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Like that sweet boy from 10th grade biology who always carried your books, antibiotics are being taken for granted.
For decades, we have asked too much of them. Spread their seemingly magical properties too thin. And now, we’re in serious danger of losing one of the most influential and powerful tools in modern medicine.
Last fall, the CDC warned of the possibility of a post-antibiotic future -- one where previously treatable infections were once again considerable killers. A future where minor surgery suddenly carried major risks. Or, as WHO director general Dr. Margaret Chan described in addressing the European Union, a future where “[t]hings as common as strep throat or a child’s scratched knee could once again kill.”
The Disease Daily has discussed antibiotic resistance in the past-- see here, here, and here. Science writer Maryn McKenna has also written extensively on the topic. But what role do vaccines play in this story? It turns out that vaccines might be an effective tool in the antibiotic resistance fighter’s toolkit.
Clostridium difficile, or C. diff, is a growing problem directly tied to the overuse of antibiotics. In a healthy individual, C. diff is mostly harmless. We all have different kinds of bacteria in our bodies. Some of the good bacteria help keep C. diff bacteria from causing harm. But when a patient takes powerful antibiotics, their good bacteria sometimes gets wiped out with the bad -- and that’s when C. diff can create problems. If left unchecked, the bacteria can cause a range of sometimes life-threatening symptoms, like diarrhea or inflammation of the colon. According to the Centers for Disease Control and Prevention, the bacteria kill 14,000 people a year.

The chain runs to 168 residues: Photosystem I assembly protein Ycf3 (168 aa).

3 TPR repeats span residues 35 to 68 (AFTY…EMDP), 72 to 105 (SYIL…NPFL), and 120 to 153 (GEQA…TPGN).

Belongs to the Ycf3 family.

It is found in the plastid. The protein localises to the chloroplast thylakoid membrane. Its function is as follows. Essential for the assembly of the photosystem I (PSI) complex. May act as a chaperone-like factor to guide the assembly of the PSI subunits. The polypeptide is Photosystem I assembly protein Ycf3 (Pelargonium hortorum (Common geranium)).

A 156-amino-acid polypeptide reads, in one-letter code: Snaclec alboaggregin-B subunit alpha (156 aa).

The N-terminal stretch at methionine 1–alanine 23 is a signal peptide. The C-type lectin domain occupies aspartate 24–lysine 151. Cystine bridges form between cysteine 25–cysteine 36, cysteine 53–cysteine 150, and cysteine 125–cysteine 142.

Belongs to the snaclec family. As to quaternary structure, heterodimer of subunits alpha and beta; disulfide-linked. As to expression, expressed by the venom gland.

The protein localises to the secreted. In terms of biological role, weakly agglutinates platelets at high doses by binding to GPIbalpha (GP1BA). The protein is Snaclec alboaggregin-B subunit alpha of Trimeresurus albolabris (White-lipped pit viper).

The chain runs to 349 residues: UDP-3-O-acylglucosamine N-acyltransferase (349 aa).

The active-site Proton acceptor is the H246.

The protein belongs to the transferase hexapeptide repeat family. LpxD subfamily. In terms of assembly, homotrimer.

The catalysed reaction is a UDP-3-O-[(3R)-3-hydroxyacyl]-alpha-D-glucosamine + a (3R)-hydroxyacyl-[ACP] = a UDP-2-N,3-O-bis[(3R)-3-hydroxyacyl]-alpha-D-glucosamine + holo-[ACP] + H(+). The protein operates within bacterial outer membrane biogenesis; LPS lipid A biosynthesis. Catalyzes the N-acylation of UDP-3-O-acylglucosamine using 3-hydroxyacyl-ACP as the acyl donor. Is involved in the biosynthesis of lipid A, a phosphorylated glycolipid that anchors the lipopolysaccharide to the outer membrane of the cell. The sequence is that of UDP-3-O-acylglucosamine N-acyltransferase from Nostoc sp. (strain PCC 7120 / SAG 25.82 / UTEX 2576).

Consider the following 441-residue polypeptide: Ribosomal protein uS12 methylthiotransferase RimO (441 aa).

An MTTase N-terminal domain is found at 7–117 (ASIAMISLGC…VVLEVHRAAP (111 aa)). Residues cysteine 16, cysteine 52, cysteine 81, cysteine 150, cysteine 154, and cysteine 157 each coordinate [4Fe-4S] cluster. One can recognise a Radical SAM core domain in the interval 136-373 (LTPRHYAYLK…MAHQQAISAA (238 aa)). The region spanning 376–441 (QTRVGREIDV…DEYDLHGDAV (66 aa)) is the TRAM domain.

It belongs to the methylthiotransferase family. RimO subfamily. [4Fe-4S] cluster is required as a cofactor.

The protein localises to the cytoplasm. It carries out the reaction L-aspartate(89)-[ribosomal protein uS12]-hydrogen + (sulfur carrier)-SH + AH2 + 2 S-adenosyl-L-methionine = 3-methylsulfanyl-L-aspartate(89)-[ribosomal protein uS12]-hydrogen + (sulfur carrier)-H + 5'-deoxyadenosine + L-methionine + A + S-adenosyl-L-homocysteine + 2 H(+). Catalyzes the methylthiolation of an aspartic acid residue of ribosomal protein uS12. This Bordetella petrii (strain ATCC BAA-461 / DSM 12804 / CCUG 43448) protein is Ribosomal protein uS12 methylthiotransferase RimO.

With antibiotic treatment against C. diff becoming less and less effective, researchers are turning their eyes to preventive methods, such as vaccines.
Sanofi Pasteur currently has a C. diff vaccine in Phase III trials and has been granted fast-track designation by the Food and Drug Administration because of the increasingly growing threat of C. diff in the U.S. and around the world.
“The more we look for C. diff, the more we find it,” said Patricia Pietrobon, Associate Vice President for R&D Programs at Sanofi Pasteur and program lead for the C. diff vaccine in development. “We hope that [the vaccine] will be part of the solution of preventing the disease.”
Prevention, said Pietrobon, is what will make the difference with hospital-acquired infections like C. diff. By preventing the first case of disease, health care facilities could potentially halt the spread of the bacteria to other patients.
While the full details from the Phase II study have yet to be published, Pietrobon said that results were promising. Their research shows that the vaccine candidate is both safe and effective in the at-risk population. With C. Diff, “at-risk” means those over the age of 50 who received antibiotic treatment prior or during a hospital stay of three days or more.
What’s damaging about C. diff (and many other bacteria) is not really the bacteria themselves, but the toxins they produce when in the body. Because of this, the toxins are the targets of the vaccine.
The C. diff vaccine is made by inactivating (or “killing”) the two toxins -- then called “toxoids” -- produced by the bacteria that cause the damage to the gut. Because they’ve been rendered useless, they won’t cause harm to the body, but it will still prompt an immune response.
It’s not new technology. Toxoid vaccines against tetanus and diphtheria were first developed in the 1920s and have been routinely used since the 1940s. The C. diff vaccine is a good example of how we’re using old techniques to combat new problems.
Of course, vaccines are only part of the solution -- combating antibiotic overuse is going to take a lot of effort and worldwide cooperation -- but they’re a weapon in our arsenal. And one, hopefully, we never take for granted.
Jane manages the Vaccine Finder project at Health Map, the host site of the Disease Daily. Robyn is a contributing writer for the Disease Daily and works as a health educator for a non-profit focused on vaccine education. Both are fully up-to-date on their immunizations.